I’d attend this church on Sunday Morning…

I’d attend this church on Sunday Morning…

Weyerbacher Brewing Company, Sunday Morning Stout, Easton, PA

11.3% abv. Bourbon barrel aged with coffee added. Coffee aroma explodes from the bottle. Pours black with a reddish tan head. There is absolutely no doubt that this is a big beer to be treated cautiously. First sip is oak, bourbon, and coffee. Warming is there, but the alcohol is masked very well. Complex flavor profile includes oak, sherry, bourbon, vanilla, anise, pepper, maple syrup, and of course tons of coffee. It has a very earthy base taste, like raw cocoa nibs. I had to check, it packs a whopping 340 calories! Holy shit, that is just a hair less than two full sized Snickers bars, buut as Ogden Nash once said, “candy is dandy, but liquor is quicker!” Full bodied, almost viscous. Tons of roasted sweetness, but hops do emerge a bit after a few ounces. Burnt sugar, caramel, figs, prunes, and maybe even some coconut add to the complex mix of flavors.  Damn this one is kicking my ass, these sneaky imperial stouts are a force to be reckoned with.

Turning the clock back to 2013…

Turning the clock back to 2013…

John Courage Imperial Russian Stout, Bedford, England

Turning the clocks back tonight and figured I would turn my beer clock all the way back to 2013. One of the hardest things about aging beer is actually letting it age. I normally have about 20-30 beers just staring at me and waiting to be cracked open every time I go down to the cellar for an adult malted beverage. I try to keep all of them there for at least a year, but after that it is hard to show restraint. I aged this for about 2 years, but I really could have let it sit much longer. The drink by date on the bottle is 02/09/26!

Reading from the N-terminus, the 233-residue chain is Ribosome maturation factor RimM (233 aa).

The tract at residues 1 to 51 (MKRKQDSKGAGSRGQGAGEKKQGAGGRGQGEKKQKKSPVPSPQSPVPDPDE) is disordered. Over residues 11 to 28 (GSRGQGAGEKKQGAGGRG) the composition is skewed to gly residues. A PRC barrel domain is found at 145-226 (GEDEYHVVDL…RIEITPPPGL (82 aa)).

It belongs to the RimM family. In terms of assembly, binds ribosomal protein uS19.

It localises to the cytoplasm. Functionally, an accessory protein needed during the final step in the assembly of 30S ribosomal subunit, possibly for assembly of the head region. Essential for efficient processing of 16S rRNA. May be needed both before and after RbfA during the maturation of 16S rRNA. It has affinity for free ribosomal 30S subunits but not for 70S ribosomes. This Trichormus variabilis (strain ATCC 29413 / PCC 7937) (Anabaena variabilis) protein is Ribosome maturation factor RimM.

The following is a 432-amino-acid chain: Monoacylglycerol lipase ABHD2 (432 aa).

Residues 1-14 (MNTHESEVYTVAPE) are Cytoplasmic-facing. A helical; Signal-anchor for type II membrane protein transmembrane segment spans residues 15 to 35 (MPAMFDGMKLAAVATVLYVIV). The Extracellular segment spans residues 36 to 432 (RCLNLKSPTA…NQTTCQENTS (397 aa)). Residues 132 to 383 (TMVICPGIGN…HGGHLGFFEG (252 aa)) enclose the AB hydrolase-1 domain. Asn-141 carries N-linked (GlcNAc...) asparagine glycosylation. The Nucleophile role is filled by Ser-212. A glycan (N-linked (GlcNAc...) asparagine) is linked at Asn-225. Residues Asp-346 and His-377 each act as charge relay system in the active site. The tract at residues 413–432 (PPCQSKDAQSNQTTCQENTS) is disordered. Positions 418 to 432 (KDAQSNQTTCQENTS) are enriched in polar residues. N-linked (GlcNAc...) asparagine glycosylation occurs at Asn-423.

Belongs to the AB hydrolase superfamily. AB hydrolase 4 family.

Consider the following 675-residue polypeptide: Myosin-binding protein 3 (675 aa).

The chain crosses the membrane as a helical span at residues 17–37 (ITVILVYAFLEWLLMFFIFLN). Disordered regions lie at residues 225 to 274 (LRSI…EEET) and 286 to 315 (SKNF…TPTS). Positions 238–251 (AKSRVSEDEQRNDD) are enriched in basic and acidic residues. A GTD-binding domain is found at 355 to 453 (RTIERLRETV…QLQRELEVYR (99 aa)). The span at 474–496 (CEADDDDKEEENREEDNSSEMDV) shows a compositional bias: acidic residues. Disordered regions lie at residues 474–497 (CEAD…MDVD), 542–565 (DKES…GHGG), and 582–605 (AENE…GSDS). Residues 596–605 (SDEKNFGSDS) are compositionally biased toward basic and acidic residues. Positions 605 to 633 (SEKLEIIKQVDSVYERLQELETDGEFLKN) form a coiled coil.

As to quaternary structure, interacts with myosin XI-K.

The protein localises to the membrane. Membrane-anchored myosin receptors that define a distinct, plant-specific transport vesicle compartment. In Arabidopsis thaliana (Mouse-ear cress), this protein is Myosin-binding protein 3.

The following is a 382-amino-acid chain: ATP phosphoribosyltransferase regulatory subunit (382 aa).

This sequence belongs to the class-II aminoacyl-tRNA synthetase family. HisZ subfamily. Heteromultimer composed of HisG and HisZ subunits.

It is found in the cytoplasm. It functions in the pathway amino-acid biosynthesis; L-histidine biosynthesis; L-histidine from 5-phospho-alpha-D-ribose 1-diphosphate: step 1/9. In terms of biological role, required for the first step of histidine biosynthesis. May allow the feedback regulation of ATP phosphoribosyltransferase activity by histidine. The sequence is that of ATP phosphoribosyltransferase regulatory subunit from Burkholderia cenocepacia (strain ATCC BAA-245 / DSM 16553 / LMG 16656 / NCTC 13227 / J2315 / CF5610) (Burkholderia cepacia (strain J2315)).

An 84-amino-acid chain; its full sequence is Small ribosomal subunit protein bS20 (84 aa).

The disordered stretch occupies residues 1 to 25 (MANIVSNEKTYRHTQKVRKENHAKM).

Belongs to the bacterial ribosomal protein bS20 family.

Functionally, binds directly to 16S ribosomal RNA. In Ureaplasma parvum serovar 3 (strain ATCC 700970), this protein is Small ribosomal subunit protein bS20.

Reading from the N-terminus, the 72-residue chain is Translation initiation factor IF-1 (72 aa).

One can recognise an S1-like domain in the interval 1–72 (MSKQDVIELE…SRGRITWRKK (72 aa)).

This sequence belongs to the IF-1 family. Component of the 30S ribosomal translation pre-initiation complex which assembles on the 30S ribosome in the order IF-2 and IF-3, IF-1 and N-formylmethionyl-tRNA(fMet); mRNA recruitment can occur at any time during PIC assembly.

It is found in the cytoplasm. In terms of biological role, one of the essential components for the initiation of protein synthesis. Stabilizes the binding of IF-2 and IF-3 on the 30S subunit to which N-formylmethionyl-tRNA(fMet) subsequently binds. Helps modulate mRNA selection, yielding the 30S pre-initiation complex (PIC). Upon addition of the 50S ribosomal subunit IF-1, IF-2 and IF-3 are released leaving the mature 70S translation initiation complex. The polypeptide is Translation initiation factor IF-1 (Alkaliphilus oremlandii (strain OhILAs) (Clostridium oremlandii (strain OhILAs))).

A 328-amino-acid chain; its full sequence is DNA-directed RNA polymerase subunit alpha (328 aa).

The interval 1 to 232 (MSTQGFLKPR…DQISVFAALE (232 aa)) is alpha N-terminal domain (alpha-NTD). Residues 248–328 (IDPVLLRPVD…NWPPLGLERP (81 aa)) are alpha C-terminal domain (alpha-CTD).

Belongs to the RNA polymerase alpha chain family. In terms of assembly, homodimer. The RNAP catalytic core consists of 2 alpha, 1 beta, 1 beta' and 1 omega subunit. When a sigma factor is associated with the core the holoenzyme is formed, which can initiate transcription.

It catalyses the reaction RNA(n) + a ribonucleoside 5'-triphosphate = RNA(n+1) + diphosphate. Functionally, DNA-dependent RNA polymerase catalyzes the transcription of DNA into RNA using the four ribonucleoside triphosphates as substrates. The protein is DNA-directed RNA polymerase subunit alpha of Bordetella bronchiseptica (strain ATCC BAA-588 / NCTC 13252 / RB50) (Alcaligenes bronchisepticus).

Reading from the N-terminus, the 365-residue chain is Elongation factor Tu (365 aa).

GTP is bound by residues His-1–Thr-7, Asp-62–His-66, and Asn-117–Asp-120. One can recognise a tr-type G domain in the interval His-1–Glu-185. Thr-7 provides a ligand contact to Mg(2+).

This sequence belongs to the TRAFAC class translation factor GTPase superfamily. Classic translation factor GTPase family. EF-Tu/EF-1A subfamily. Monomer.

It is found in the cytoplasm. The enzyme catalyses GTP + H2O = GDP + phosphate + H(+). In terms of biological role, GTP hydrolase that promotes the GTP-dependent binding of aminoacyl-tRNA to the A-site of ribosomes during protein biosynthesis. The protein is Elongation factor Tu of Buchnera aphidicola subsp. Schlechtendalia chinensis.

10% abv. Pours jet black with a thin tan head. Espresso, chocolate and dark fruits on the nose. Full-bodied and smooth. This is a pretty complex beer. First sip is a mouthful of chocolate covered coffee beans, but before you even get that first sip down, citrusy hops, peaty smoke, pepper, and sweet black strap molasses all present themselves. Slightly boozy, but I bet another couple of years in the cellar would have cured that. Hop tingle all over the mouth at finish. Full of flavor, but not overwhelming. All kinds of earthy flavors like fig, fresh roasted nuts, anise seed, pear skin, and dates. Dry and just a touch astringent at finish from the heavy malt profile. This is what an imperial stout is supposed to taste like. No coffee or chocolate added, just malt, hops, water and yeast. A joy to drink. This one just made me edit my top 100 page! I really ought to cellar one until 2026 and crack it open when my daughter graduates from high school!

Patience is a virtue after all…

Patience is a virtue after all…

Moa Brewing Company, Imperial Stout aged in Pinot noir barrels

Moa Brewing Company was founded by Josh Scott in 2003 in New Zealand. He is the son of the wine maker Allan Scott. This beer was aged in Pinot Noir casks.

10.2% abv over 100 IBUs – Cool looking corked and caged custom bottle.  Aged this one for over a year. Pours a jet black color with no head. Blend of dark chocolate, raisins, and coffee on the nose. Wow, this beer really has a full-bodied viscousness . The first sip delivers a  subtle blend of chocolate, cherries, currants, and espresso. The barrel aging gives it a slightly dry, sherry-like finish, which somehow balances off the full bodied mouthfeel. It gets more and more complex with each sip. Other flavors include orange zest, oak, and chocolate covered strawberries. The high alcohol is masked well, it sneaks up on you and kicks your ass. This is a fantastic beer, but I have read some pretty negative reviews of it. I have to chalk those up to improper storage and not aging it long enough. Patience is a virtue after all and it paid off here.